Once upon a time Intel manufactured mobile processors for smartphones and tablets, but they eventually gave up as their solutions failed to gain traction. However, it looks like they may be back, as one customers required them to developer a chip with higher performance than Atom processors combined with a 2 mW standby power state.
The chip was developed using “Foveros” 3D stacking technology was showcased at Intel’s Architecture Day 2018, but before going into further details, let’s have a look at Atom and Core processors roadmap to 2023 unveiled at the event.
First, Intel will have developed three new Atom micro-architectures going into 2023. As we’ve seen previously, Tremont will succeed Goldmont Plus microarchitecture found in Gemini Lake and Denverton processors, and improve single-threaded performance, network server performance, and battery life starting in 2019. Around 2021, Gracemont will be launched with again higher single-thread performance and frequency, as well as improvement to vector performance, and two years later (2023), the yet-to-be-named “Next Mont” will bring further single-thread performance and new features.
The top row of the roadmap reveals Intel Core processor roadmap with Sunny Cove, Willow Cove and Golden cove micro-architectures that will be updated year-on-year instead of every two years for the Atom family. What’s interesting here is that Intel has somewhat followed Arm’s big.LITTLE / DynamIQ by combining a “big” Sunny Cove processor with four “small” Atom cores in their Hybrid “Foveros” chip.
The big core comes with 0.5MB of private medium level cache, while the four small Atom (Tremont?) cores share 1.5MB of L2 cache. The chip further adds 4MB of last level cache, a memory controller with support for LPDDR4, 64 EU Gen11 graphics (yes, Intel also unveiled a new GPU capable of handling 4GK/8K), a Gen 11.5 display controller, an IPU 5.5 image engine, MIPI DSI and CSI interfaces, DisplayPort 1.4, and more. Foveros technology enables the integration of all those features into a tiny 12x12mm package with a 7W TDP, and 2mW standby power consumption.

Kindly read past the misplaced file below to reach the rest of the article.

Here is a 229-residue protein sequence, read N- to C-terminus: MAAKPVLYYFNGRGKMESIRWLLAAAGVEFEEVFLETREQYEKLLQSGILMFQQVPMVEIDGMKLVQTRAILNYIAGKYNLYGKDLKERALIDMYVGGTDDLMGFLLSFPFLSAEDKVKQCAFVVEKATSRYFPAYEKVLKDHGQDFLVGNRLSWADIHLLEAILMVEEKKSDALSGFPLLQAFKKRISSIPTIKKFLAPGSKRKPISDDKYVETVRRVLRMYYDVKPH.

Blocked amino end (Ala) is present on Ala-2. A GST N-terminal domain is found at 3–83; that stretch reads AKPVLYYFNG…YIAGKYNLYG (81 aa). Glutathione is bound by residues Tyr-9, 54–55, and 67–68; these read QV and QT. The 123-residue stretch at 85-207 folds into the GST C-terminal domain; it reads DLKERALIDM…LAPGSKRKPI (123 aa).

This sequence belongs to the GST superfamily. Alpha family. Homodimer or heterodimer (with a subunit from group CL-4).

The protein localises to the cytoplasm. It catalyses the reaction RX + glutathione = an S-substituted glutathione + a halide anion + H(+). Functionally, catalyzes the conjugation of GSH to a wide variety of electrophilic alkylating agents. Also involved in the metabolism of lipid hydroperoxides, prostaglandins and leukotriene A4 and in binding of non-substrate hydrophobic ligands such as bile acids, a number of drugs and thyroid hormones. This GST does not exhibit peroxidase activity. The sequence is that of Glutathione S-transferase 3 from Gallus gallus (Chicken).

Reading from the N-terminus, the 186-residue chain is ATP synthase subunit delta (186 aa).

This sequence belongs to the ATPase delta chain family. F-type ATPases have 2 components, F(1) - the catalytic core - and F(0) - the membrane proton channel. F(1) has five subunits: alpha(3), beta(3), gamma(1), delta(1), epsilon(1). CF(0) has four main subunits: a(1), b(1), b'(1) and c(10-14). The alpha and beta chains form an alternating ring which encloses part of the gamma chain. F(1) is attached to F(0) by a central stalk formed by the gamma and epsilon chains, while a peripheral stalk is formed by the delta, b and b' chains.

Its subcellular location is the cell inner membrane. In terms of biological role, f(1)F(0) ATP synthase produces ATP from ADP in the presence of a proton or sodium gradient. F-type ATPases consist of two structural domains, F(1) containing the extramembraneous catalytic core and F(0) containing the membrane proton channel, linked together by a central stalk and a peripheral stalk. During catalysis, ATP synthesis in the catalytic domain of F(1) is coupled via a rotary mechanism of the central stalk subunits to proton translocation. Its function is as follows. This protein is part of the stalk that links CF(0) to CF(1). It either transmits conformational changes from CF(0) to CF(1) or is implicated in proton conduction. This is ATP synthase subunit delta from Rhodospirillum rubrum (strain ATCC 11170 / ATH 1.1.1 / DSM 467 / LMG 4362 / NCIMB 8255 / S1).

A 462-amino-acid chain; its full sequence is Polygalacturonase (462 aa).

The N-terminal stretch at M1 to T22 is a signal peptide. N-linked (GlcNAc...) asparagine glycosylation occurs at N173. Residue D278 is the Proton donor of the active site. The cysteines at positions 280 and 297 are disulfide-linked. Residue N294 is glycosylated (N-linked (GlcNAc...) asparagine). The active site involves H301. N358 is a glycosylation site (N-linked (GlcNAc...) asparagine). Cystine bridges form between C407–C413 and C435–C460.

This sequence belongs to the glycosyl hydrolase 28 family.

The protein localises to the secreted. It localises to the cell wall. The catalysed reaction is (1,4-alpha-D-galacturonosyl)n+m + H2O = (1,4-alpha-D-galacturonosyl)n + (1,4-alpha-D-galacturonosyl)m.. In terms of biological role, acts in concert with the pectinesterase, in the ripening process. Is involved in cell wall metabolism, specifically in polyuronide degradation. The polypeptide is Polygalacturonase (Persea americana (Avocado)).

The P1274 compute die combining both Sunny Cove and Atom cores is manufactured using a 10nm process, while the P1222 IO chip is made with 22FFL process specifically designed for low power IoT and mobile products.
Intel did not disclosed the name of the customer, or the exact purpose of the chip, but as Anandtech points out the chip certainly targets mobile devices due to the power budget and tiny package, as well as support for features such as UFS storage and M.2 PCIe SSDs. The development board showcased at the event – and pictured below – also had a few SIM card slots.
The 7W power budget is likely too high for smartphones, so I suspect Intel’s customer may want to compete against Arm laptops (aka always-on always connected mobile PCs) that offer over 20 hours of battery life on a charge. The new chip may be able to offer similar battery life, while delivering much better single thread performance thanks to the Sunny Cove core.
It’s unclear when the new hybrid x86 processor will be found into products, but Intel says it will be available to other OEMs too, and more Foveros Hybrid processors will be launched in 2019 and 2020.
Thanks to TLS for the tip.